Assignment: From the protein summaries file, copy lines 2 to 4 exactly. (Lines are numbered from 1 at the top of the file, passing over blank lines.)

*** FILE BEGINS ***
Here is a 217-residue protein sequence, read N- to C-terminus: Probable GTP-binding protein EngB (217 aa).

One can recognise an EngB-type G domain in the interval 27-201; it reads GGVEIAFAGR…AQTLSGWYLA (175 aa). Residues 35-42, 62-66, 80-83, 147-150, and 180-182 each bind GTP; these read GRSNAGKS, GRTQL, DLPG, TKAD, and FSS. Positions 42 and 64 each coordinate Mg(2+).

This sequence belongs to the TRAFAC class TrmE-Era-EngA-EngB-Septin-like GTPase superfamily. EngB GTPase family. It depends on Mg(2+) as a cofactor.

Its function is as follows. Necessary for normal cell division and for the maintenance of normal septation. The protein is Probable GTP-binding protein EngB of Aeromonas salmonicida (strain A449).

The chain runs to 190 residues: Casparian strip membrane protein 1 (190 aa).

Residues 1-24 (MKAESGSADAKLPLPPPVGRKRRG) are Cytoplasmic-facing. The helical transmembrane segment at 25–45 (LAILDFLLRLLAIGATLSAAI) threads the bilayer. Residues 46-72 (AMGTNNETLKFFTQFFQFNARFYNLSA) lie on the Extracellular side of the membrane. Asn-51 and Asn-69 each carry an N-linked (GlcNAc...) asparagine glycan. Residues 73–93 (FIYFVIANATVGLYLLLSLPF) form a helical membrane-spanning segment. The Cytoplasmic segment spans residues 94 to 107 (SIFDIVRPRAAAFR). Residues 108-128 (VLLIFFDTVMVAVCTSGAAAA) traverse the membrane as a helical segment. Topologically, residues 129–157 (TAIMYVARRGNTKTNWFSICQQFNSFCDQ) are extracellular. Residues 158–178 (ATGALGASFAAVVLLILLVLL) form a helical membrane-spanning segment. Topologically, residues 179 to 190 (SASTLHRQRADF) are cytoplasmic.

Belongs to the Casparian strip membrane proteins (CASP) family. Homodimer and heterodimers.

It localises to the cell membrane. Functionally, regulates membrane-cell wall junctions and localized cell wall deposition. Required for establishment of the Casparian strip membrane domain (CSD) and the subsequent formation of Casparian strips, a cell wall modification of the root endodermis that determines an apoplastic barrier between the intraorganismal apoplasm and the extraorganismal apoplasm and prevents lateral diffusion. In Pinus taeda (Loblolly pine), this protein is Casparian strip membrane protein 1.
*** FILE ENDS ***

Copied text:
One can recognise an EngB-type G domain in the interval 27-201; it reads GGVEIAFAGR…AQTLSGWYLA (175 aa). Residues 35-42, 62-66, 80-83, 147-150, and 180-182 each bind GTP; these read GRSNAGKS, GRTQL, DLPG, TKAD, and FSS. Positions 42 and 64 each coordinate Mg(2+).

This sequence belongs to the TRAFAC class TrmE-Era-EngA-EngB-Septin-like GTPase superfamily. EngB GTPase family. It depends on Mg(2+) as a cofactor.

Its function is as follows. Necessary for normal cell division and for the maintenance of normal septation. The protein is Probable GTP-binding protein EngB of Aeromonas salmonicida (strain A449).